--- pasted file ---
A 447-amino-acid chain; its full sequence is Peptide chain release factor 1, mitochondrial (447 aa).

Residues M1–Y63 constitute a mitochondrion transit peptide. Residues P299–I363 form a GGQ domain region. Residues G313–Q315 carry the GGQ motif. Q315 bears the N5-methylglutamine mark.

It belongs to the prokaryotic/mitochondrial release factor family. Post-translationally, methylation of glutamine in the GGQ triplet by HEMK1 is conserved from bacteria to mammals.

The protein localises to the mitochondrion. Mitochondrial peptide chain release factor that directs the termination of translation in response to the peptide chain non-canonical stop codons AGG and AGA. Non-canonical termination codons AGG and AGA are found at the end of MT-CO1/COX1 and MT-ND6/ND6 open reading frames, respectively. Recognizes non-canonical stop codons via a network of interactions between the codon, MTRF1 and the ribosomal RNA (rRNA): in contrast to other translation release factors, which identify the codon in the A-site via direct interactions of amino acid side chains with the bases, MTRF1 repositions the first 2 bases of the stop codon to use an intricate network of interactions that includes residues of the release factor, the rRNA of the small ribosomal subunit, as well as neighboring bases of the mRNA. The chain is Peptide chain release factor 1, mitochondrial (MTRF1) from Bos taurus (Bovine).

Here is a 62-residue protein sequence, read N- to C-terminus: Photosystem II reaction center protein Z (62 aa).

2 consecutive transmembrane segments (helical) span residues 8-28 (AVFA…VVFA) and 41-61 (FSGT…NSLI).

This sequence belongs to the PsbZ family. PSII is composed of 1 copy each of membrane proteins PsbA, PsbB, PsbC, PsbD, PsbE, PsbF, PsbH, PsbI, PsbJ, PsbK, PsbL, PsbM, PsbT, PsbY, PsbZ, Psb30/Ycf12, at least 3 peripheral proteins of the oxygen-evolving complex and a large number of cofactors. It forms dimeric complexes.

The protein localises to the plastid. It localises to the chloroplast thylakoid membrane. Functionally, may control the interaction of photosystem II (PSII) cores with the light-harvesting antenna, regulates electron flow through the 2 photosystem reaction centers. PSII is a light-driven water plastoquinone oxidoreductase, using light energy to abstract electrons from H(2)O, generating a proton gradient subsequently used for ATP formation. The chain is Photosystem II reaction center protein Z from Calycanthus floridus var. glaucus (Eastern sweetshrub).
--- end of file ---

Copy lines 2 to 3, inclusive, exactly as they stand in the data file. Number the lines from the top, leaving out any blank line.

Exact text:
Residues M1–Y63 constitute a mitochondrion transit peptide. Residues P299–I363 form a GGQ domain region. Residues G313–Q315 carry the GGQ motif. Q315 bears the N5-methylglutamine mark.

It belongs to the prokaryotic/mitochondrial release factor family. Post-translationally, methylation of glutamine in the GGQ triplet by HEMK1 is conserved from bacteria to mammals.